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Cycle World show pushes the limits

December 06, 2006|Susan Carpenter | Times Staff Writer

OFFICIALLY, there isn't a theme to this weekend's 26th Cycle World International Motorcycle Show, but it might as well be "Extremes." Among the 600 bikes on display at the Long Beach Convention Center are the world's fastest, smallest, tallest and most expensive production sport bike motorcycles.

In addition to the hundreds of 2007 model street bikes, dirt bikes, cruisers and ATVs, visitors can check out the BUB #7 Streamliner and meet the rider who sped across the Bonneville Salt Flats into the record books at 350.885 mph this past September. They can take in the 7-foot-tall Big Toe and 2.55-inch-short Small Toe bikes -- both of which are ridable. And they can admire what most of them can never afford -- MV Agusta's new $120,000 production sport bike, the most expensive ever.

MV's F4CC is one of several highly anticipated unveilings reserved for Long Beach. Ducati is wheeling out the North American commemorative edition of its soon-to-be-released new superbike family, the 1098 S Tricolore. It will also be flaunting its six-months-away hypermotard.

Buell's new super moto, the Lightning Super TT XB12STT, will also make its U.S. debut, as will the first-ever three-wheeled scooter from Piaggio and a concept V-Max from Yamaha subsidiary, Star Motorcycles.

The Long Beach stop is the fifth and most influential of a 13-city tour that kicked off in Phoenix. "Southern California is the show that the manufacturers definitely bring out extra stuff," said show spokesman Robert Pandya.

That's because SoCal is the North American hub of the big four Japanese manufacturers, most of the motorcycle media and one of the country's largest rider populations -- 40,000 of whom are expected to turn out this weekend, Pandya said.

If they bring a helmet and driver's license with a motorcycle classification, riders can even take some of the bikes for a spin. Buell, Harley-Davidson, Honda, Kawasaki, Piaggio, Moto Guzzi, Star Motorcycles and Yamaha are all offering demos on Saturday and Sunday, weather permitting. Just look for corporation-emblazoned tractor trailers and signs that say "Demo." They'll be outside in the parking area off of Shoreline Drive.

Custom builder Matt Hotch is setting up shop there too, to show off the many bikes that have won him many Discovery Channel Biker Build-Offs.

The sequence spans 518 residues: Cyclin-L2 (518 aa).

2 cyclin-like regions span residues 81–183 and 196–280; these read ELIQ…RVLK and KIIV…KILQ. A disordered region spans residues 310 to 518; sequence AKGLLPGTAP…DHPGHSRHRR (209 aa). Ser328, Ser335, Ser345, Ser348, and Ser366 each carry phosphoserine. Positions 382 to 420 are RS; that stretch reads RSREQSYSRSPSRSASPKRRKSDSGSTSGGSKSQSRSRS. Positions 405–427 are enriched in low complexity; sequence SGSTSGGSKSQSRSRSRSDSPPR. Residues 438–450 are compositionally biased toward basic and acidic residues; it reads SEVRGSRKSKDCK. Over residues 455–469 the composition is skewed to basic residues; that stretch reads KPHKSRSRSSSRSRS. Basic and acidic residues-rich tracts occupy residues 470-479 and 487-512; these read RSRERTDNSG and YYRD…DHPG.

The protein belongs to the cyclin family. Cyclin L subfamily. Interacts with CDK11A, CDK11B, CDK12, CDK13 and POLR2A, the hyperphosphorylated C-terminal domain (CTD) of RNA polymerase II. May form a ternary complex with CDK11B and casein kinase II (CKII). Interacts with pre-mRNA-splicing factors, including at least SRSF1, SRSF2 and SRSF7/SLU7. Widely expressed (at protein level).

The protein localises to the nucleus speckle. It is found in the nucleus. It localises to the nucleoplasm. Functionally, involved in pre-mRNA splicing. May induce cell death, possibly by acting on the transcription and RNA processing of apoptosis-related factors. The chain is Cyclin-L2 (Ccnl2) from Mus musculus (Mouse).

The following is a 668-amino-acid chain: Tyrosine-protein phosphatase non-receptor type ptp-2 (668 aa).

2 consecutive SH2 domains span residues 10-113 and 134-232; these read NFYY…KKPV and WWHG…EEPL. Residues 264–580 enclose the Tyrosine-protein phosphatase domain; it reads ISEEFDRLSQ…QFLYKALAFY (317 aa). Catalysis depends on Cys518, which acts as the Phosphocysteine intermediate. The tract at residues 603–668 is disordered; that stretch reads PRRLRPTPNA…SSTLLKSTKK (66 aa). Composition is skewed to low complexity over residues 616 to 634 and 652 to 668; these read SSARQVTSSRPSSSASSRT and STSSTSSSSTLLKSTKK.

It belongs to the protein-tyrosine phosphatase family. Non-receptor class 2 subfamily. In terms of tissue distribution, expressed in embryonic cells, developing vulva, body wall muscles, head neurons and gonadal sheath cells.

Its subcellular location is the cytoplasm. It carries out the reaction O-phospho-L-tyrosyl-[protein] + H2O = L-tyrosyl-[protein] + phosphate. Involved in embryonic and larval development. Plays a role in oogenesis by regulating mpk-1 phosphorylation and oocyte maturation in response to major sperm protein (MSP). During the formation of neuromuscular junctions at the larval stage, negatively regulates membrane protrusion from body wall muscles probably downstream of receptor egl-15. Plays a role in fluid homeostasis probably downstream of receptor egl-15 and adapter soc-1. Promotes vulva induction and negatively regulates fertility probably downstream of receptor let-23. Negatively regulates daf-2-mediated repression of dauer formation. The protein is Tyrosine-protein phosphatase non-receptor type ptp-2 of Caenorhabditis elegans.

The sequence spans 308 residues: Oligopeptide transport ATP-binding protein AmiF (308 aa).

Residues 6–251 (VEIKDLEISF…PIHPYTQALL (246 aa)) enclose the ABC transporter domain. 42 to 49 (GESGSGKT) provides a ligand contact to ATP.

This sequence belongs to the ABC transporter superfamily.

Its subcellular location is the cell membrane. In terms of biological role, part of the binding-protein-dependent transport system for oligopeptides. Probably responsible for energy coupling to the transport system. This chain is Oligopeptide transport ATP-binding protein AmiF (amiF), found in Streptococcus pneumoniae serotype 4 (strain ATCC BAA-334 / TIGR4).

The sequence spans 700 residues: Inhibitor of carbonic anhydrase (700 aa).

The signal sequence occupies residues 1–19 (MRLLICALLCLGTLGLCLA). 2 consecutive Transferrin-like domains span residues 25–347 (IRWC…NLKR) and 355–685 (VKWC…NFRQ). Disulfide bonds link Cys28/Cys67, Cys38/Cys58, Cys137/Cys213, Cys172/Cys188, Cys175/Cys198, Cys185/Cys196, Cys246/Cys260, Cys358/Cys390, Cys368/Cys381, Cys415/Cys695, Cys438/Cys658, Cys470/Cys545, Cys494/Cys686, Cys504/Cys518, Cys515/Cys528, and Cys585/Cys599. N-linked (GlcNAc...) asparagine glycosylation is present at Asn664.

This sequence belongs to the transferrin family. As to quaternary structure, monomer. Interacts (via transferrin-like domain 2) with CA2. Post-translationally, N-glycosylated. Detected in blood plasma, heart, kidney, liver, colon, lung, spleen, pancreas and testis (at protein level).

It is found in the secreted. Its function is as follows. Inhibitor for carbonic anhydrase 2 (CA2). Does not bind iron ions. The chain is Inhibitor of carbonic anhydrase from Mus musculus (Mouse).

Head inside, and there's a little something for everyone. On the acrobatic end, Brandon and Preston Landers of the BOSS stunt team will perform synchronized stunts and back flips inside their famous Ball of Steel.

Cruiser types, if you didn't get to Daytona this year can see the $250,000 "Nehmesis" Star Motorcycle custom that won Best of Show at the Boardwalk -- the first Japanese motorcycle to win the award. Designed by Sam Nehme, the gold- and chrome-plated bike doesn't have a kickstand; it parks on the frame and lifts to riding level with full air suspension. A Big Twin Customs area is also displaying a variety of one-of-a-kinds from builders across the country.

Cruisers aren't the only bikes getting the custom treatment. Sportbikes tricked out with graphics, stretched swingarms, nitros and superchargers have their own display in the custom sportbike area.

There are a couple of firsts at the show this year. A Motocross America Tour will track the evolution of motocross with period bikes and images of racing legends including Decoster, Hannah and McGrath. ATVs step into the spotlight with their own display area. And wannabe riders who've never thrown a leg over can stop into a new Welcome Center for information on how to get into the sport.

The motorcycle industry has experienced unprecedented growth in recent years, with sales increasing annually since 1992.

Coincidentally, that was the year Cycle World magazine stepped in as title sponsor for the International Motorcycle Show because "the magazine really represents the length and breadth of all aspects of motorcycling, and the show is exactly the same thing," said publisher Larry Little. "In 1992, there were probably 260 different models available for sale. Last year, it was over 400 models.

"I continue to be floored by the length and breadth of product that still keeps coming out. Especially when you see it all in one place, it's pretty neat."

*

26th Annual Cycle World International Motorcycle Show, Long Beach Convention Center, 300 E. Ocean Blvd. Friday, 4-9 p.m.; Saturday, 9:30 a.m.-8 p.m.; Sunday, 9:30 a.m.-5 p.m. Cost: $13 adults (12 and older), $5 children (6-11); (800) 331-5706, www.motorcycleshows.com.

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